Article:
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How we pronounce Uvalde says a lot about the power of language in mixed communities (npr.org)

 

Because Uvalde is a town made up of mostly Latino or Hispanic residents, according to the U.S. Census Bureau data, landing on a "correct" pronunciation is tricky — the language of the people who live there exists on a sliding spectrum between Spanish and English, and often consists of a combination of the two.

But how we say Uvalde matters, because it represents a long lineage of how Latinos have been racialized in the U.S. and in South Texas, specifically.

But Uvalde is just one example of how many Spanish-origin words are anglicized in Texas and other parts of the country — names like Del Rio, San Marcos, Refugio, or even Los Angeles and San Francisco.

"We know that English was forced upon Mexican-ancestry people living in Texas, probably beginning with the Texas War of Independence and thereafter," says Ainslie. "Spanish was forbidden in schools and children were punished for speaking it."

Spanish itself is an imposed colonial language, forced upon the native Indigenous people of the region. But there's a difference between the way language is understood in Latin America and in the U.S.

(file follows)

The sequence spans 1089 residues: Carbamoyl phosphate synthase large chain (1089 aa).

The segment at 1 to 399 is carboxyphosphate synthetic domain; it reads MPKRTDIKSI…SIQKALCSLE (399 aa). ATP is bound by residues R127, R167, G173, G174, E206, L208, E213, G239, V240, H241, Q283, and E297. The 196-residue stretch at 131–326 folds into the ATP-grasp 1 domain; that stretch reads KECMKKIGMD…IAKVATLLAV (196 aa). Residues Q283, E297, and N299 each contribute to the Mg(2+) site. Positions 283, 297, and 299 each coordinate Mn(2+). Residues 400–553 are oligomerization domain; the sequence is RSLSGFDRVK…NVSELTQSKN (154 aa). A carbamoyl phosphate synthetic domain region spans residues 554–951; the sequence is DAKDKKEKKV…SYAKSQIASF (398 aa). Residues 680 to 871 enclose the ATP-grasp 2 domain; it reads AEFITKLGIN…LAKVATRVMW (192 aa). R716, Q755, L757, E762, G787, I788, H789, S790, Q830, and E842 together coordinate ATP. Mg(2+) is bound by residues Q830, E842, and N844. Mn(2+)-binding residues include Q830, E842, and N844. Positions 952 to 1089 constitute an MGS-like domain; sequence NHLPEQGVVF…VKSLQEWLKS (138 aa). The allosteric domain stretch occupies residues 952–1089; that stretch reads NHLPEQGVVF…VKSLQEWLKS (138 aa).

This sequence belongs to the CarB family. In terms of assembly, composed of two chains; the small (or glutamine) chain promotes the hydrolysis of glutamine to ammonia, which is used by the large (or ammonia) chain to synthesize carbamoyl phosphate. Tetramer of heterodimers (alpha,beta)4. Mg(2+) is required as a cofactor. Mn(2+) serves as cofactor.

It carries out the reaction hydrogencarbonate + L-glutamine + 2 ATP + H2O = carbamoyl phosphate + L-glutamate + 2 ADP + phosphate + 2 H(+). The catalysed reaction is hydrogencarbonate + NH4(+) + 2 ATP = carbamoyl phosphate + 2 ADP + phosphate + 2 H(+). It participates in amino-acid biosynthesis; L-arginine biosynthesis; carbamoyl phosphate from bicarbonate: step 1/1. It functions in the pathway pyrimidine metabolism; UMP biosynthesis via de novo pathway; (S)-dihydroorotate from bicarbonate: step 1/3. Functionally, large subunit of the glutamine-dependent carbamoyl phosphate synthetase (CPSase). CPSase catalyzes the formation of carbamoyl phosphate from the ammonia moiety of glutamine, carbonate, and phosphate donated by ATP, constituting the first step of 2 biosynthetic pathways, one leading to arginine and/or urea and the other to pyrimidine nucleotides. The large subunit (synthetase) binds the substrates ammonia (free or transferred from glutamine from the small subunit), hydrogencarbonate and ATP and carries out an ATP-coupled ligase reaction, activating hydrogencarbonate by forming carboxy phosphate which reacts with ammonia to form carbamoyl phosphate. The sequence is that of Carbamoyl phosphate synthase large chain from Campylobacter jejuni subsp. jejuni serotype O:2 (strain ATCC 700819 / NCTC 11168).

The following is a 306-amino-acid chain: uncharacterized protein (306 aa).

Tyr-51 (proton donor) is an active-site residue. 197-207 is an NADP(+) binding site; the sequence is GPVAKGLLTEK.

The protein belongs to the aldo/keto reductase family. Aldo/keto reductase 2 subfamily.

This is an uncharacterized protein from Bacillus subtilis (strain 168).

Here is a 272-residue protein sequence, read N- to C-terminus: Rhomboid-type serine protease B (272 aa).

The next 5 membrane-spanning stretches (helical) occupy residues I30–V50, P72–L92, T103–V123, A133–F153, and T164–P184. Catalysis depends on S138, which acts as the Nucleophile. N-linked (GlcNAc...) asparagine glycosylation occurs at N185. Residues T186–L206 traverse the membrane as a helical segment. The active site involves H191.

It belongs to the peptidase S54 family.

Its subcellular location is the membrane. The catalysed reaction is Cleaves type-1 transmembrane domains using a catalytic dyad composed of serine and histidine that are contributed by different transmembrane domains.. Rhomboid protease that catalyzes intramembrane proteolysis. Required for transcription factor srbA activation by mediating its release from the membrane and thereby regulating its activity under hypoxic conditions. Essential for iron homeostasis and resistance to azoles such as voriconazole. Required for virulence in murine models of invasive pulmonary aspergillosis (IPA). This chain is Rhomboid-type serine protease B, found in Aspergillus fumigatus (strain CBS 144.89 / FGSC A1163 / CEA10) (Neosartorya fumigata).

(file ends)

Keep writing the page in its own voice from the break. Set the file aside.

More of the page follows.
In this country, language became a signifier of race, says Kirsten Silva Gruesz. She's a professor of literature specializing in Latino and Chicano literature at the University of California Santa Cruz, and author of the forthcoming book Cotton Mather's Spanish Lessons: A Story of Language, Race, and Belonging in the Early Americas.

"There's an additional layer within the U.S., which is that [Spanish] is a language that was associated with a certain kind of working-class identity," she explains. "It was associated with people who were racialized, who were discriminated against, who were prohibited from using certain drinking fountains or coming into certain schools."

To read more of Isabella Gomez Sarmiento's article, please click here.

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